I loved it.
I didn’t love TS in quite the same way, because this book appealed to my head rather than my heart. A beast of quite a different order, it’s large scale: mythic, apocalyptic, traumatic, – a positive cornucopia of ics.
Sort of like the boy in TDC, Sadeiests are the agents of Death, charged with the purpose of freeing souls from their dying bodies. They enter the dying and share their pain and suffering. It is a brutal and horrific process. Time and again bodies morph, bones break, lungs drown: it is inexorable. Full disclosure? At times, for me, too inexorable, dulling the horror so it became more assertive rather than felt. Though wonderfully complex, there was much that had to be explained, usually through the agency of Henreich in his initiation of sadeiest apprentice Williams, and this occasionally pulled me out of the narrative. Hard to see how it could be done otherwise, however, since there are high concepts at play, and we have to understand Spencer’s vision as he subverts and re-imagines the biblical and cultural myths with which we are familiar.
TS was originally conceived as a graphic novel. I know there were issues with this but can’t help hoping some day to see it as such. Graphic novels unfold layers in ways that don’t trap an author in a linear form from which this particular narrative seemed to want to escape. Maybe I’ve been seduced into this idea by the illustrations, if so, no regrets, they’re wonderful too.
These, though, are merely my own personal meandering reflections. Make no mistake, TS is an exceptional novel, beautifully and intelligently written, containing much humanity, camaraderie and humour. The standout cameo for me was Greta.
So … an amazing achievement and one which I hope will be universally recognised. Before diving in, you should read the ‘About the Author’ section before the foreword. Was TS A traumatic vision born of a traumatic event?
Jesus, that truck, Austrian … that truck …
Oblivio salvationem Angelis opperitur
Oblivion awaits the Angel’s salvation
The Boy can see lost souls.
He has never questioned the fact that he can see them. He thinks of them as the Dark Chorus. When he sets out to restore the soul of his dead mother it becomes clear that his ability comes from within him. It is a force that he cannot ignore – the last shard of the shattered soul of an angel.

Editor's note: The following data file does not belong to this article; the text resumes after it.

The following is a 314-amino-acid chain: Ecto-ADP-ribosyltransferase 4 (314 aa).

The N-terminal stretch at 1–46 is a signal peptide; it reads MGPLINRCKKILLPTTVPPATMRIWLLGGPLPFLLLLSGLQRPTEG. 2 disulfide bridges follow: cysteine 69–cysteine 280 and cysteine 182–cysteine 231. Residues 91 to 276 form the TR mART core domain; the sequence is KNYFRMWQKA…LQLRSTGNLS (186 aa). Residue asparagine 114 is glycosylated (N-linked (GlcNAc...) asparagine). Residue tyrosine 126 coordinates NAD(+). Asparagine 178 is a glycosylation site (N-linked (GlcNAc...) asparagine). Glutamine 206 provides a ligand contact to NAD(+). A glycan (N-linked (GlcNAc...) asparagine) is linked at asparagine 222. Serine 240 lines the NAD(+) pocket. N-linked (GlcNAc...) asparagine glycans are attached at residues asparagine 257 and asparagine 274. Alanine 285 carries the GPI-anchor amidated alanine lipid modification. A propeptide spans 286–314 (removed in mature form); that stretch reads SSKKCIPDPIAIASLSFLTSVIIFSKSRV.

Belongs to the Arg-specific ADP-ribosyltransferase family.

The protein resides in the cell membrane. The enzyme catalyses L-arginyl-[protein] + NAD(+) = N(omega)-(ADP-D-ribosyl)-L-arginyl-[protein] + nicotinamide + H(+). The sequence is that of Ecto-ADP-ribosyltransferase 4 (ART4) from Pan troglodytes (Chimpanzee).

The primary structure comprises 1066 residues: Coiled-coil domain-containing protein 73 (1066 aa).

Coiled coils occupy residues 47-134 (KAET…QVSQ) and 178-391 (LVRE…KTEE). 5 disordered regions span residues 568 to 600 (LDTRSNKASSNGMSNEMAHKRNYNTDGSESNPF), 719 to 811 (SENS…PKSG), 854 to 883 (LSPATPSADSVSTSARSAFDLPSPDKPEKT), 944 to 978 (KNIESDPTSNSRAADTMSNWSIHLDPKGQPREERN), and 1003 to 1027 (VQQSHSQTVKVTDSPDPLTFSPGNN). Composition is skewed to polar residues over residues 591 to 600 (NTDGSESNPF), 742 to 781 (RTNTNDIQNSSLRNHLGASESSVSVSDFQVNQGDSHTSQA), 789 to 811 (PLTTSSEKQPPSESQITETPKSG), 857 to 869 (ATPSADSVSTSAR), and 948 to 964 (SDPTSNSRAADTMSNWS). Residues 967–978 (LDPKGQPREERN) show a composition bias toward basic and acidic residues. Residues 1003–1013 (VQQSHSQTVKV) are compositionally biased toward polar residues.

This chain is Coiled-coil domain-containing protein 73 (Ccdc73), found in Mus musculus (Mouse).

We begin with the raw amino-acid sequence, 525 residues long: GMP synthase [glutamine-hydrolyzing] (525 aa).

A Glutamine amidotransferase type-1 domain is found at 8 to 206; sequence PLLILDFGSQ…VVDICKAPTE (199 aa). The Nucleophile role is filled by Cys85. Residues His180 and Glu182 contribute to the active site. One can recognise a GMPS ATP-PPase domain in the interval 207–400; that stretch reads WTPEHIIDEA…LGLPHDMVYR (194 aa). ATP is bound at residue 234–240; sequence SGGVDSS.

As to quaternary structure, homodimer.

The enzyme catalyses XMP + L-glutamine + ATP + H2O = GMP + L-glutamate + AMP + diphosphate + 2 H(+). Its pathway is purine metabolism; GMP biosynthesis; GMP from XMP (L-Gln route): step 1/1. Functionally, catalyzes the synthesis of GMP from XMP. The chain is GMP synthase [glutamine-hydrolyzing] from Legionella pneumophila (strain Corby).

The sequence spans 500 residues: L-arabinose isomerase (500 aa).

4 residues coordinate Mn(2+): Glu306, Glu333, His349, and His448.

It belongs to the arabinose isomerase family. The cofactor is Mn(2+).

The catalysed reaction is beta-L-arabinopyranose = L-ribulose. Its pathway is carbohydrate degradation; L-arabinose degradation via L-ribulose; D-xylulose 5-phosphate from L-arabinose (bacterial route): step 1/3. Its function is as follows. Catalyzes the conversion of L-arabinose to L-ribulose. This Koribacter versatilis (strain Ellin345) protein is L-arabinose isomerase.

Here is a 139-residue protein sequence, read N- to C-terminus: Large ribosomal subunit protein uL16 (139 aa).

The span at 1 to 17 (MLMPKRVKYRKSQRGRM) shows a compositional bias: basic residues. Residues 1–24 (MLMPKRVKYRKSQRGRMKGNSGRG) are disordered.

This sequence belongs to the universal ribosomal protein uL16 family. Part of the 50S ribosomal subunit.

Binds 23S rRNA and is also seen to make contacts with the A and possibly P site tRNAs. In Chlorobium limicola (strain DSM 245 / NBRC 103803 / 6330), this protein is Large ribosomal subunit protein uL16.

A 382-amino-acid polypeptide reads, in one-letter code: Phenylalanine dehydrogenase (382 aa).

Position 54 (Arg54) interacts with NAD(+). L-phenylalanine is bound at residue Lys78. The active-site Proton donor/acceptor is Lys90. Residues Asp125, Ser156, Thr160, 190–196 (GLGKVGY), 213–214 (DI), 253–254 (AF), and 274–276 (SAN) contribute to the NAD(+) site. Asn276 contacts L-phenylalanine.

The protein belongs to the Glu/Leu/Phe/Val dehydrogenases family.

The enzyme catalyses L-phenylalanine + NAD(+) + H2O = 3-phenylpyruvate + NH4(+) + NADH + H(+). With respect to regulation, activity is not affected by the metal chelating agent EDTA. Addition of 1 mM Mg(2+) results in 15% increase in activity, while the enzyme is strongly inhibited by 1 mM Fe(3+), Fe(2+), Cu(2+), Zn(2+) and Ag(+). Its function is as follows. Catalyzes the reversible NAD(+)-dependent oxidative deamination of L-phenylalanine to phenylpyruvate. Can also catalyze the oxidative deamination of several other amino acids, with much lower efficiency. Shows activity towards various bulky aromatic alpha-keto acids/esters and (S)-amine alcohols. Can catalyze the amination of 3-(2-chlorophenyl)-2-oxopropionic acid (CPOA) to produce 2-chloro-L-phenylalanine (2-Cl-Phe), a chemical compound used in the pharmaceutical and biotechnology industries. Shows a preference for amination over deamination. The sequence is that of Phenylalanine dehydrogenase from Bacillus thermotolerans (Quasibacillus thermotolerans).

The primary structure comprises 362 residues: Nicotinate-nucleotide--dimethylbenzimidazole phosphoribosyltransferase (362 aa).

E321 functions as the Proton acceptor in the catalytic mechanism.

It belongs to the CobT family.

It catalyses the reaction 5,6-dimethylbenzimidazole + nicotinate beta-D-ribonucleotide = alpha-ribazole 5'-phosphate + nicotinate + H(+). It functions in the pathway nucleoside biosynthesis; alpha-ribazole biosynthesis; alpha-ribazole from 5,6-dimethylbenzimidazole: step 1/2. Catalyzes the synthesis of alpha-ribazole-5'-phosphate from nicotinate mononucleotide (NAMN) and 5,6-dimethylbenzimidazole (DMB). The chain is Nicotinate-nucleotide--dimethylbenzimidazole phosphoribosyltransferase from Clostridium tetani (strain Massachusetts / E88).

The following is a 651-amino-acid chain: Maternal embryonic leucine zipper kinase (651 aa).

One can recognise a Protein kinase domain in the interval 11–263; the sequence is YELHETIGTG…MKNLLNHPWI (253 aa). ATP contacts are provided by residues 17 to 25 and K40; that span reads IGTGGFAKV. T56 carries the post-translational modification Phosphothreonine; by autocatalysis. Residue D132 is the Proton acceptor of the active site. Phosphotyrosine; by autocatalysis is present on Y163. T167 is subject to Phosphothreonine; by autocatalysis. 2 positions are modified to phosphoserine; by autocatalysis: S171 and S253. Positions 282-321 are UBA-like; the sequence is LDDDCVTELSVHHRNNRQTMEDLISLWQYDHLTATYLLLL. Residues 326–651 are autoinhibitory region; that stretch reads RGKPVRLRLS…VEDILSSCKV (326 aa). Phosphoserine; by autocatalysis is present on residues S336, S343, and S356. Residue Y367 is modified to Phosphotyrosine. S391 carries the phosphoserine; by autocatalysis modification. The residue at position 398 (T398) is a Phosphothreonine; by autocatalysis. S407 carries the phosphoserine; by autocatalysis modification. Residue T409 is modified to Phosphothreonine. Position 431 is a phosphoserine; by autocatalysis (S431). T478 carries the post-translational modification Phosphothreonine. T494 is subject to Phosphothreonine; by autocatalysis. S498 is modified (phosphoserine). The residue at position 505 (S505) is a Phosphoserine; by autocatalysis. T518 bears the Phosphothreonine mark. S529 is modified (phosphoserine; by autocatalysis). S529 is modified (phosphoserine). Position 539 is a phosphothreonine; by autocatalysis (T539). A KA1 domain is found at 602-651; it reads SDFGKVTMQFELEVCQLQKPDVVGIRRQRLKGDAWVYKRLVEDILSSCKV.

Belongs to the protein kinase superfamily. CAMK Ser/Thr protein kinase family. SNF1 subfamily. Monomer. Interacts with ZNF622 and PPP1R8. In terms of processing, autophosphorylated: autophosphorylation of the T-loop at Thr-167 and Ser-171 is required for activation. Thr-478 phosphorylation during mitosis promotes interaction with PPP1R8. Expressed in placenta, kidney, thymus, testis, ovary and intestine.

To be restored to the kingdom of light, the shard must be cleansed of the evil that infects it – but this requires the corrupt souls of the living!
With the help from Makka, a psychotically violent young man full of hate, and Vee, an abused young woman full of pain, the Boy begins to kill.
Psychiatrist Dr Eve Rhodes is seconded to assist the police investigation into the Boy’s apparently random ritualistic killings. As the investigation gathers pace, a pattern emerges. When Eve pulls at the thread from an article in an old psychology journal, what might otherwise have seemed to her a terrible psychotic delusion now feels all too real…
Will the Boy succeed in restoring the angel’s soul to the light? Can Eve stop him, or will she be lost to realm of the Dark Chorus?
Death – a walking skeleton armed with a scythe, a rider of the apocalypse, it has always been assumed – is a man that brings the souls of the dead to wherever they are destined to go.
But what if we got that wrong? What if he were a ghost that, instead of moving your soul on silently after you had died, actually did the hard part for you?
Death has to die, again and again, to pay for his sins, and to free trapped souls before their bodies perish – only to replace those souls, to die for them.
A Death whose existence is a curse, where the other riders of the Apocalypse are not his allies, but his enemies.
Armed only with his morals, his memories and the advice of a child teacher, Williams, a Sadeiest, travels through the deaths of other people, on his way to becoming something greater. Something that will re-define the Grim Reaper.
Death just came to life, in time to fight for a child hunted by the other horsemen of the Apocalypse.